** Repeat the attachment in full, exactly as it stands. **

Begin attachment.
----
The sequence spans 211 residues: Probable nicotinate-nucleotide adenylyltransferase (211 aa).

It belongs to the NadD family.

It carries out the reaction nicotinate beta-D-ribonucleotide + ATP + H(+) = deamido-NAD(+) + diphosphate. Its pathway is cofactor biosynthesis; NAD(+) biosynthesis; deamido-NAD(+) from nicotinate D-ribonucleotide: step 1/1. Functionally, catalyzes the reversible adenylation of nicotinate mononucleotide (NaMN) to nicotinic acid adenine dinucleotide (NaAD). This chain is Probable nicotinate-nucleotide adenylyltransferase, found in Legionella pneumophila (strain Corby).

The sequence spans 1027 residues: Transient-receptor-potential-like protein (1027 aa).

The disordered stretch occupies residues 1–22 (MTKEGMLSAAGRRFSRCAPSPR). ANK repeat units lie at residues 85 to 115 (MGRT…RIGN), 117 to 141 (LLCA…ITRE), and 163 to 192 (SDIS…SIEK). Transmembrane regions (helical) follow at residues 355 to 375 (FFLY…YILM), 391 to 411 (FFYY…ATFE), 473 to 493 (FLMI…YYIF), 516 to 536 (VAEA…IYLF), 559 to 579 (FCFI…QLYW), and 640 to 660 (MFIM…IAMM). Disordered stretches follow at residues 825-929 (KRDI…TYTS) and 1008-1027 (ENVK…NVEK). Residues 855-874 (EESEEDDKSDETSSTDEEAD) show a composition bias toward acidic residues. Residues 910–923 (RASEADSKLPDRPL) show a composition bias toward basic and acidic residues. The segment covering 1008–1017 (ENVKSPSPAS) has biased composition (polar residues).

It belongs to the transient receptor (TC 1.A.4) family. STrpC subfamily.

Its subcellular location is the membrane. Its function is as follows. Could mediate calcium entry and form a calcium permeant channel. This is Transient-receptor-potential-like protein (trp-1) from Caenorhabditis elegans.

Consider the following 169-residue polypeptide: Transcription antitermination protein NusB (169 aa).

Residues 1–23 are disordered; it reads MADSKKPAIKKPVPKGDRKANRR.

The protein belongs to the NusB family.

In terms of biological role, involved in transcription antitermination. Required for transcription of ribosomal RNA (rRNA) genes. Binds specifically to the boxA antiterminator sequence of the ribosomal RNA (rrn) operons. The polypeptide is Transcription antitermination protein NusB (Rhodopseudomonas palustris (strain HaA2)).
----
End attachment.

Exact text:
The sequence spans 211 residues: Probable nicotinate-nucleotide adenylyltransferase (211 aa).

It belongs to the NadD family.

It carries out the reaction nicotinate beta-D-ribonucleotide + ATP + H(+) = deamido-NAD(+) + diphosphate. Its pathway is cofactor biosynthesis; NAD(+) biosynthesis; deamido-NAD(+) from nicotinate D-ribonucleotide: step 1/1. Functionally, catalyzes the reversible adenylation of nicotinate mononucleotide (NaMN) to nicotinic acid adenine dinucleotide (NaAD). This chain is Probable nicotinate-nucleotide adenylyltransferase, found in Legionella pneumophila (strain Corby).

The sequence spans 1027 residues: Transient-receptor-potential-like protein (1027 aa).

The disordered stretch occupies residues 1–22 (MTKEGMLSAAGRRFSRCAPSPR). ANK repeat units lie at residues 85 to 115 (MGRT…RIGN), 117 to 141 (LLCA…ITRE), and 163 to 192 (SDIS…SIEK). Transmembrane regions (helical) follow at residues 355 to 375 (FFLY…YILM), 391 to 411 (FFYY…ATFE), 473 to 493 (FLMI…YYIF), 516 to 536 (VAEA…IYLF), 559 to 579 (FCFI…QLYW), and 640 to 660 (MFIM…IAMM). Disordered stretches follow at residues 825-929 (KRDI…TYTS) and 1008-1027 (ENVK…NVEK). Residues 855-874 (EESEEDDKSDETSSTDEEAD) show a composition bias toward acidic residues. Residues 910–923 (RASEADSKLPDRPL) show a composition bias toward basic and acidic residues. The segment covering 1008–1017 (ENVKSPSPAS) has biased composition (polar residues).

It belongs to the transient receptor (TC 1.A.4) family. STrpC subfamily.

Its subcellular location is the membrane. Its function is as follows. Could mediate calcium entry and form a calcium permeant channel. This is Transient-receptor-potential-like protein (trp-1) from Caenorhabditis elegans.

Consider the following 169-residue polypeptide: Transcription antitermination protein NusB (169 aa).

Residues 1–23 are disordered; it reads MADSKKPAIKKPVPKGDRKANRR.

The protein belongs to the NusB family.

In terms of biological role, involved in transcription antitermination. Required for transcription of ribosomal RNA (rRNA) genes. Binds specifically to the boxA antiterminator sequence of the ribosomal RNA (rrn) operons. The polypeptide is Transcription antitermination protein NusB (Rhodopseudomonas palustris (strain HaA2)).